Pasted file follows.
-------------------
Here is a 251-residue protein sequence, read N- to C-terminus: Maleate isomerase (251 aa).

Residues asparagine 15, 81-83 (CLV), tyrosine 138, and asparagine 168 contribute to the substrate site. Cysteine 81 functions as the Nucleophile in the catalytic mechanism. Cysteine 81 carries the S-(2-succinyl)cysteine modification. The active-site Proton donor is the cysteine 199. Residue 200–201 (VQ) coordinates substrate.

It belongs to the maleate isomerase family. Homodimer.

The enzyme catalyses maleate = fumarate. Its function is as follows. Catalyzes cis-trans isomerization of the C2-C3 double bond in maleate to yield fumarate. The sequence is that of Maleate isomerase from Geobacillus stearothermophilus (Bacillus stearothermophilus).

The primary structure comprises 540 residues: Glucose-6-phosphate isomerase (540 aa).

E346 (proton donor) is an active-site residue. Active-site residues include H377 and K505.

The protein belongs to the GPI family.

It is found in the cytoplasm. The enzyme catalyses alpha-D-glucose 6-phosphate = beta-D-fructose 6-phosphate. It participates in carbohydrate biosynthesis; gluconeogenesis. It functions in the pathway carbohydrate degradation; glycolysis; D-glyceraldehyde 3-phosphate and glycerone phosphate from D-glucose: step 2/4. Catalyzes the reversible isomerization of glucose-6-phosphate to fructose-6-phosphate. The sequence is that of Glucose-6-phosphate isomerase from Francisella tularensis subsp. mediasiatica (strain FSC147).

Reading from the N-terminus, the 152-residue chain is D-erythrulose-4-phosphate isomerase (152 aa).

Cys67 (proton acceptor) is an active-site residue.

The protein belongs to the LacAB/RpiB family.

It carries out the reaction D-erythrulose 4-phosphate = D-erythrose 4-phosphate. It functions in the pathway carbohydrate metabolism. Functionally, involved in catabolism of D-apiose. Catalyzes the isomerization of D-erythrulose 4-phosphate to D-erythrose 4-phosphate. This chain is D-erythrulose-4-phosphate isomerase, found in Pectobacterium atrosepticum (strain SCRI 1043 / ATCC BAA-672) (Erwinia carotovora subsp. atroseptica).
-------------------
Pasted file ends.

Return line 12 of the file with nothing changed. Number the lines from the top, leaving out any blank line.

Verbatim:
It carries out the reaction D-erythrulose 4-phosphate = D-erythrose 4-phosphate. It functions in the pathway carbohydrate metabolism. Functionally, involved in catabolism of D-apiose. Catalyzes the isomerization of D-erythrulose 4-phosphate to D-erythrose 4-phosphate. This chain is D-erythrulose-4-phosphate isomerase, found in Pectobacterium atrosepticum (strain SCRI 1043 / ATCC BAA-672) (Erwinia carotovora subsp. atroseptica).